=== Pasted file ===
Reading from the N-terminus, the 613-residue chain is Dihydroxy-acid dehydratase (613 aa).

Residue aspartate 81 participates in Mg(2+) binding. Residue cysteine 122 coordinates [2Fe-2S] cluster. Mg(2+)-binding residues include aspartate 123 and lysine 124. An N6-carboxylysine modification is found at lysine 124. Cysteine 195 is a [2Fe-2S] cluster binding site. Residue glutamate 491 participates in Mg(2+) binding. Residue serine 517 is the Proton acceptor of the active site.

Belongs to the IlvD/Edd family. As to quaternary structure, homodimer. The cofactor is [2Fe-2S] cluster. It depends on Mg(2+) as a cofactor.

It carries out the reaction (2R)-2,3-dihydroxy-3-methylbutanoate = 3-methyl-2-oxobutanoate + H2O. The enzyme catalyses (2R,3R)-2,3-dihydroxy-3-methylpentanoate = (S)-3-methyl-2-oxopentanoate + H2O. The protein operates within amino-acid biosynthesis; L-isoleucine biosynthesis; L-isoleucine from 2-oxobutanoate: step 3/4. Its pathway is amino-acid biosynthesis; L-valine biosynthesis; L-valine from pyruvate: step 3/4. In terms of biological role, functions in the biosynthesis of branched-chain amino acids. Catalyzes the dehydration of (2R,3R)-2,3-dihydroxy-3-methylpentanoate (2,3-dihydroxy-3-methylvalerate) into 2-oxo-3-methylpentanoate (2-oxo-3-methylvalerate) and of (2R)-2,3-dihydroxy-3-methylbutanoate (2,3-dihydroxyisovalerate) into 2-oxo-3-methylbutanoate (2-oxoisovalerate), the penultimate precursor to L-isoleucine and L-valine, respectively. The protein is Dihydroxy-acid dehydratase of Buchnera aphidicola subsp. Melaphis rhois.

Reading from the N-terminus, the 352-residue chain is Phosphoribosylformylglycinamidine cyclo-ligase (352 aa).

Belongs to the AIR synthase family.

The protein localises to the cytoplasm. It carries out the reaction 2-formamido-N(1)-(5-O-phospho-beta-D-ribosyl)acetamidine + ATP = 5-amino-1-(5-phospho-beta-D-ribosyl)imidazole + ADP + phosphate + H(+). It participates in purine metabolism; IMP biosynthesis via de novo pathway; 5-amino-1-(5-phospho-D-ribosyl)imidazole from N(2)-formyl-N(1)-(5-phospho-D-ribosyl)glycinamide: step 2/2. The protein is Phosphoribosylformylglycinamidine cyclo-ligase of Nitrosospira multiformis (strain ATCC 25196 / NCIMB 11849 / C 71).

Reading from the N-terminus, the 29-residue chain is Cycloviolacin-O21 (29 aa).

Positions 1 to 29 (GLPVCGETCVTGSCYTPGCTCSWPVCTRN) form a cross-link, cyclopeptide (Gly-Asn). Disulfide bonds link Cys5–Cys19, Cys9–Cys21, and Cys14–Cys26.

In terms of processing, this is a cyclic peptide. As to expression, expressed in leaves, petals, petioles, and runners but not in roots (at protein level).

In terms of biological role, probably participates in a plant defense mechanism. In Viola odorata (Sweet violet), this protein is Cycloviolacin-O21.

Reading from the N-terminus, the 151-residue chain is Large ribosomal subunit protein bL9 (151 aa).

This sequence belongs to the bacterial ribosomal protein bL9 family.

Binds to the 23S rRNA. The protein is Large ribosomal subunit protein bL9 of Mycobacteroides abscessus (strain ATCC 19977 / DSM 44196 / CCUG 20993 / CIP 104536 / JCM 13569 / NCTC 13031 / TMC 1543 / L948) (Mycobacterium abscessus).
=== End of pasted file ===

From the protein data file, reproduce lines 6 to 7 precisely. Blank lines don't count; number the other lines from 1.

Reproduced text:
Belongs to the AIR synthase family.

The protein localises to the cytoplasm. It carries out the reaction 2-formamido-N(1)-(5-O-phospho-beta-D-ribosyl)acetamidine + ATP = 5-amino-1-(5-phospho-beta-D-ribosyl)imidazole + ADP + phosphate + H(+). It participates in purine metabolism; IMP biosynthesis via de novo pathway; 5-amino-1-(5-phospho-D-ribosyl)imidazole from N(2)-formyl-N(1)-(5-phospho-D-ribosyl)glycinamide: step 2/2. The protein is Phosphoribosylformylglycinamidine cyclo-ligase of Nitrosospira multiformis (strain ATCC 25196 / NCIMB 11849 / C 71).